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  • Joanne Herd

Revenge travel: Yes, it's time to take that trip

Updated December 4, 2023

You may have seen the term Revenge Travel. But you're probably wondering, "What is it and why is it a thing?"

What is revenge travel?

Revenge travel has become the go-to term for the understanding that life is short, and we aren’t guaranteed that we’ll get to do the things we want to. Many trips and plans were canceled in 2020 and 2021, and people are trying to make up for it.

But they aren’t just rebooking canceled or postponed trips.

They’re going bigger. Longer. Upgrading flights. Making reservations at the resort they’ve drooled over on Instagram.

Why revenge travel?

​​"Revenge travel is a media buzzword that originated in 2021 when the world began to reopen, and people decided to make up for lost time," says Erika Richter, vice president of the American Society of Travel Advisors (ASTA).

It really comes from a place of not knowing what to call the post-pandemic travel mood and demand

Instead it’s a feeling of making up for lost time. Deciding that we’ve waited long enough, and it’s time to get back out there.

Instead of just taking a weekend trip, people are booking a week with upgraded flights, spa appointments, and dinners at Michelin starred restaurants.

If they had been planning a week-long cruise, they’re extending it to a two-week cruise, or even back-to-back sailings with upgraded rooms. Families who haven’t been able to see each other are taking multi-generational trips to give them time to reconnect.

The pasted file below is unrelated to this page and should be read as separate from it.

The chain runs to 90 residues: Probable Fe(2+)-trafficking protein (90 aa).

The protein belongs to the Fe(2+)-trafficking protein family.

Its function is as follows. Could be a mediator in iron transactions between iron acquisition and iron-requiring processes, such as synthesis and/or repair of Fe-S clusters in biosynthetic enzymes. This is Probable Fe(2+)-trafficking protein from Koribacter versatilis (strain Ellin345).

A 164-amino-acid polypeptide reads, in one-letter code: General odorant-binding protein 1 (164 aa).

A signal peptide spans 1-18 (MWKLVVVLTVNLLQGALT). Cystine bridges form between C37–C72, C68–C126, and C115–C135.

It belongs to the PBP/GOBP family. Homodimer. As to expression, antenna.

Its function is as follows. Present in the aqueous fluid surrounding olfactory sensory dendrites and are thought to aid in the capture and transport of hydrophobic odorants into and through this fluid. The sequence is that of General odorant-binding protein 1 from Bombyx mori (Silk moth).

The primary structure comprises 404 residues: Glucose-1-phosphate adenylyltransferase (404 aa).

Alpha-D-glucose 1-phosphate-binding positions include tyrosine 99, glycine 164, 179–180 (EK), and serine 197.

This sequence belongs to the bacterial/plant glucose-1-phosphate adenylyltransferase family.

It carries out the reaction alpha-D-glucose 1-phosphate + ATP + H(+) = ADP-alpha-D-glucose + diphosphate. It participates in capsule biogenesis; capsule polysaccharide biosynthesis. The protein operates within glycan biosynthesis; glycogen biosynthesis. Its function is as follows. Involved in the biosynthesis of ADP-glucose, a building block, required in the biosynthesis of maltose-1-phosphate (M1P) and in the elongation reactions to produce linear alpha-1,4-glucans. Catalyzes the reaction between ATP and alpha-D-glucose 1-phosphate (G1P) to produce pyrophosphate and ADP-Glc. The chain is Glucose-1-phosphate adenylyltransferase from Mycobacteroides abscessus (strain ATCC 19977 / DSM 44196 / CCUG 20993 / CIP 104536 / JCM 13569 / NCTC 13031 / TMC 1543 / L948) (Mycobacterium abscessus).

Is revenge travel a good thing?

I’m inclined to say yes. Normally when there’s a dip in travel demand, whether it’s due to an economic downturn, security incident, or other phenomenon that we’ve seen before, travel is slow to return.

The pandemic took a huge toll on many industries, but travel was one of the hardest hit. From top to bottom, CEOs to hotel dishwashers, the industry was suddenly shut down. No one went unscathed.

The expectation at first was that it would be short lived. It soon became apparent that wasn’t the case. With two years of an almost total shutdown, a slow recovery would spell the end of many travel companies.

But the revenge travel movement changed the outlook. People are not only willing to travel again, they’re returning in droves and pushing demand higher than it was in 2019, which was a banner year for travel sales.

While the term may sound negative, there’s really nothing bad about it. It’s not that people feel a destination or company owes them something and they’re taking their revenge.

Instead it’s revenge against staying put and accepting the status quo.

Going bigger and better

Not only is there pent-up demand to travel, many people’s travel budgets haven’t been used for the past couple of years so they have more to spend on a trip.

Plus more people can take their work with them, allowing them to spend longer in a destination without having to use up their vacation time. Many hotels and resorts are actively courting these newly mobile workers, offering reduced rates for longer term stays and including benefits like laundry, conferencing facilities, and IT support to make a long term stay easier.

The Bottom Line

Revenge travel is here to stay, at least for the next few years. That means you can expect higher occupancy rates at hotels and more full flights, which translates to higher prices. There’s also still a shortage of staff in many travel and hospitality companies.

I recommend booking farther out than you may normally if there’s a “can’t miss” experience or destination on your list. Also consider taking that bucket-list trip that you’ve been considering.

If the past few years have taught us anything it’s that we don’t know when things can suddenly change.


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